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VetMed Resource

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Abstract

Background: Post-operative complications are reported for all methods of equine cheek tooth extraction but not all methods carry the same risks. An outcome comparison for commonly used methods is needed so that clinicians can make informed treatment decisions. Objectives: We conducted a...

Author(s)
Caramello, V.; Zarucco, L.; Foster, D.; Boston, R.; Stefanovski, D.; Orsini, J. A.
Publisher
Wiley, Oxford, UK
Citation
Equine Veterinary Journal, 2020, 52, 2, pp 181-186
Abstract

PICO question: Do oral or minimally invasive cheek tooth extraction techniques reduce the incidence of post-operative complications in the horse when compared to repulsion methods? Clinical bottom line: There is evidence that both oral and minimally invasive cheek tooth extraction techniques may...

Author(s)
Colgate, V. A.; Wylie, C. E.; Barnett, T. P.
Publisher
RCVS Knowledge, London, UK
Citation
Veterinary Evidence, 2018, 3, 3, pp 158
Abstract

Diseased cheek teeth are rarely worth preserving. Besides the seldom used buccotomy, the expulsion and the repulsion are established therapeutic techniques. The aim of the present study was to compare data about clinical outcome and complications after the extraction and the repulsion of cheek ...

Author(s)
Bienert, A.; Bartmann, C. P.; Feige, K.
Publisher
Hippiatrika Verlagsgesellschaft mbH, Stuttgart, Germany
Citation
Pferdeheilkunde, 2008, 24, 3, pp 419-427
Abstract

Background: Diseased cheek teeth in horses often require invasive extraction techniques that carry a high rate of complications. Techniques and instrumentation were developed to perform partial crown removal to aid standing intraoral extraction of diseased cheek teeth in horses. Objectives: To...

Author(s)
Rice, M. K.; Henry, T. J.
Publisher
Wiley, Oxford, UK
Citation
Equine Veterinary Journal, 2018, 50, 1, pp 48-53
Abstract

Displaced sagittal cheek tooth fractures are a cause of oral pain, quidding and apical infection. Intraoral extraction is the preferred technique to remove affected teeth, but can be difficult due to displaced and friable fracture fragments. Stabilising fracture fragments via filling of the...

Author(s)
Pearce, D. J.; Brown, J. A.
Publisher
Wiley, Oxford, UK
Citation
Equine Veterinary Education, 2019, 31, 8, pp 421-426
Abstract

Objective: To report the technique and results of cheek teeth repulsion in standing, sedated horses. Study Design: Case series. Animals: Horses (n=12), ponies (6). Methods: Medical records (2006-2009) of horses that had cheek tooth repulsion while standing were reviewed. Inclusion criteria...

Author(s)
Coomer, R. P. C.; Fowke, G. S.; McKane, S.
Publisher
Wiley-Blackwell, Oxford, UK
Citation
Veterinary Surgery, 2011, 40, 5, pp 590-595
Abstract

The aim of this study was to describe alternative methods of tooth removal that were used after oral extraction of cheek teeth (CT) had failed or was deemed impossible. For this purpose a review of medical records was performed. A total of 23 CT were removed in 21 horses, of which 8 (34.8%) were...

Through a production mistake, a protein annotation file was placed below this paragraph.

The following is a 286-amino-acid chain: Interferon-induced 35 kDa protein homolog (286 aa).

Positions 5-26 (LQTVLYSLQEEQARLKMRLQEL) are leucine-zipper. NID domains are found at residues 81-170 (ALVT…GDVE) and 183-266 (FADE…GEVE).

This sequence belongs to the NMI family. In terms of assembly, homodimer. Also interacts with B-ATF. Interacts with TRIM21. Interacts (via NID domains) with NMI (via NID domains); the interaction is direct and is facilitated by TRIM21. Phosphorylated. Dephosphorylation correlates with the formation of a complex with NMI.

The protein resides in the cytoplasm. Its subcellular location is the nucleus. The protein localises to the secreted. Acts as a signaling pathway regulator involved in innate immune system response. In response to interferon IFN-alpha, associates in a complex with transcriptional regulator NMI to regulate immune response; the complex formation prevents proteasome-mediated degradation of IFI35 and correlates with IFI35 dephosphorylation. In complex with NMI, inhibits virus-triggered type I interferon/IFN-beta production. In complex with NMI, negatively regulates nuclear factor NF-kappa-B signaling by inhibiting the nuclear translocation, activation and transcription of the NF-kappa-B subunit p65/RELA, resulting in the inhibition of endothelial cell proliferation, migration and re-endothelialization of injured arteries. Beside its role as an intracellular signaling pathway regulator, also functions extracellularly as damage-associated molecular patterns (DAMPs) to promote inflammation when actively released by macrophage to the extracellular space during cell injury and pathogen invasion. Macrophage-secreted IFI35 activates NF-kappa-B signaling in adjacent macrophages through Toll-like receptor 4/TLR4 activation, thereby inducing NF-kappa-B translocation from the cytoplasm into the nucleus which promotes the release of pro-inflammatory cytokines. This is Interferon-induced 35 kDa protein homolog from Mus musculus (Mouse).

Author(s)
Reiched, C.; Conze, P.; Rötting, A. K.; Bienert-Zeit, A.
Publisher
Hippiatrika Verlag GmbH, Baden-Baden, Germany
Citation
Pferdeheilkunde, 2014, 30, 5, pp 532...540
Abstract

Background: Extraction of teeth in standing, sedated horses with forceps are well described. In contrast to other methods of extraction like minimally invasive buccotomy, dental repulsion or Steinmann pin repulsion, surgical access through soft tissues or bone is not required for the oral...

Author(s)
Hevesi, T. Á.; Ütő, D.; Osváth, Á.; Takács, N.; Simhofer, H.
Publisher
Herman Ottó Institute Nonprofit Ltd., Budapest, Hungary
Citation
Magyar Állatorvosok Lapja, 2018, 140, 1, pp 15-22
Abstract

Due to their long hypsodont reserve crowns, extraction of equid cheek teeth can be difficult and result in more complications than the extraction of their shorter brachydont counterparts although the more recent resumption of oral extraction has greatly reduced such complications. The more common...

Author(s)
Horbal, A. A.; Reardon, R. J. M.; Froydenlund, T.; Jago, R. C.; Dixon, P. M.
Publisher
Wiley, Oxford, UK
Citation
Equine Veterinary Education, 2019, 31, 10, pp 523-529
Abstract

Dental abscesses or apical infections are frequently seen in young horses of about 5 years of age and aged horses (over 16 years) and mainly affect the molars and premolars. Clinical signs vary and are often delayed, especially in older horses. CT scan is the technique of choice for precisely...

Author(s)
Lechartier, A.
Publisher
Newsmed, Paris, France
Citation
Pratique Vétérinaire Equine, 2017, 49, 195, pp 14-19

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